Sunday, June 1, 2008

More Cars - does it make sense for India?

Crude oil price is hitting all-time highs in the international market. Except for the oil-producing countries, the news spells bad omen for every country. $ 30 per barrel to $ 130 per barrel within 5 years? ' Too much' is a mild expression to describe this gallop. This unprecedented price rise will affect the cost of living adversely in every major economy.

India will be one of the worst-hit countries. Most of its need for Petrol is met through import. The policy of the Indian Government has been to subsidise Petroleum products heavily . It is said that a litre of Kerosene at subsidised price costs less than a litre of mineral water. It might make some sense to protect the large population living below the poverty line , from a huge price rise which would be the result if one passes on the increase to the consumers without subsidies. But how much could one subsidise Petrol and Diesel? The oil manufacturing / refining companies ( mostly Govt.-owned) are reeling under huge losses and there is real danger of their going bankrupt.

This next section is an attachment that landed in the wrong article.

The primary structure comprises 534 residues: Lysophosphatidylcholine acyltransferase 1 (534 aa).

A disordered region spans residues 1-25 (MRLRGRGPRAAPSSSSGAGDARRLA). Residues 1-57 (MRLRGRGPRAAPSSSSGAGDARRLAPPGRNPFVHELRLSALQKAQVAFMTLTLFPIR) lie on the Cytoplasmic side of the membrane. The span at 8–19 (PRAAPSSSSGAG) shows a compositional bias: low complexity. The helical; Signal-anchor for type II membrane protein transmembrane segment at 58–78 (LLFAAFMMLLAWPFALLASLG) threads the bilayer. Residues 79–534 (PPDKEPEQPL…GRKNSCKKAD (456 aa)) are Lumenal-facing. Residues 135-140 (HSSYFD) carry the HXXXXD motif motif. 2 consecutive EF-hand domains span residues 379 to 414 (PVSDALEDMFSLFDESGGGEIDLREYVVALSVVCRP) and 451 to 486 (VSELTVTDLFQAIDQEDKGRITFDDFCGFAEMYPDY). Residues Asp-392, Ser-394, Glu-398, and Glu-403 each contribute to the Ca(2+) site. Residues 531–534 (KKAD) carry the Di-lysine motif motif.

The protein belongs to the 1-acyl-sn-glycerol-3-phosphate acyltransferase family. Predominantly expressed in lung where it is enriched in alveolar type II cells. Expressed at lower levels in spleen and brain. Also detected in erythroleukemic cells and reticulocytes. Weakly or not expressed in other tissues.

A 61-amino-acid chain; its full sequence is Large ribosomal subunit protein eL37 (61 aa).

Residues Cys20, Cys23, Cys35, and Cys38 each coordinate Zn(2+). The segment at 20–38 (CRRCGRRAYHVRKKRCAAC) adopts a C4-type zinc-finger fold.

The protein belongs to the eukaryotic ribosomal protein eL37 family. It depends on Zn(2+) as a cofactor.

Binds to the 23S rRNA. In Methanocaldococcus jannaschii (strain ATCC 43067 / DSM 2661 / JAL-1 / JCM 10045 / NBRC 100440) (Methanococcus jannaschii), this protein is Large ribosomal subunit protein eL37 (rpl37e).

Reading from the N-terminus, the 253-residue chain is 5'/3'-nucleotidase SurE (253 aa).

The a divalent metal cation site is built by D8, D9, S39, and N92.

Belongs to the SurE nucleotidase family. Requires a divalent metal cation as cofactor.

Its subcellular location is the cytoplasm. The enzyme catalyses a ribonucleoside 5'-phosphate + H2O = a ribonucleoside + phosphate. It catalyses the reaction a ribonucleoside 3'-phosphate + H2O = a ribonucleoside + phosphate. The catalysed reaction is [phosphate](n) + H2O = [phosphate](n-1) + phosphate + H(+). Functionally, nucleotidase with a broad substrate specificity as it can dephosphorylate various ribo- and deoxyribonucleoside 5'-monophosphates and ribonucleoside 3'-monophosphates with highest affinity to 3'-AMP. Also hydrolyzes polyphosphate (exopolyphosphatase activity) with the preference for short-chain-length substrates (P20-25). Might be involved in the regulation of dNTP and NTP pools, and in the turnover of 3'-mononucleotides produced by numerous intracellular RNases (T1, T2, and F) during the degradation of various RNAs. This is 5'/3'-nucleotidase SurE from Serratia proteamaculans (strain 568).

Under these circumstances, is there any sense in putting more cars on the roads? Is there a need for the so-called People's Car such as Tata's proposed Nano? Leave alone the problems of congestion on the roads; what about the ballooning subsidies if the need for petrol goes on increasing at geometric proportions? Will it not affect the economy? After all, there is nothing like free lunch; some one has to foot the bill for the subsidies. Who else can it be except the tax-payers? Unless a cheaper alternative to Petrol is invented soon, the need for private transport should be voluntarily curtailed. Greater dependence on Public Transport should be encouraged. Any ' fall in living standards' as a result of this switch is more in the eyes of the beholders. Whether the remedy is applicable to the economies of the more prosperous West or not, it is certainly a good one for emerging economies like India which do not produce oil in adequate quantity.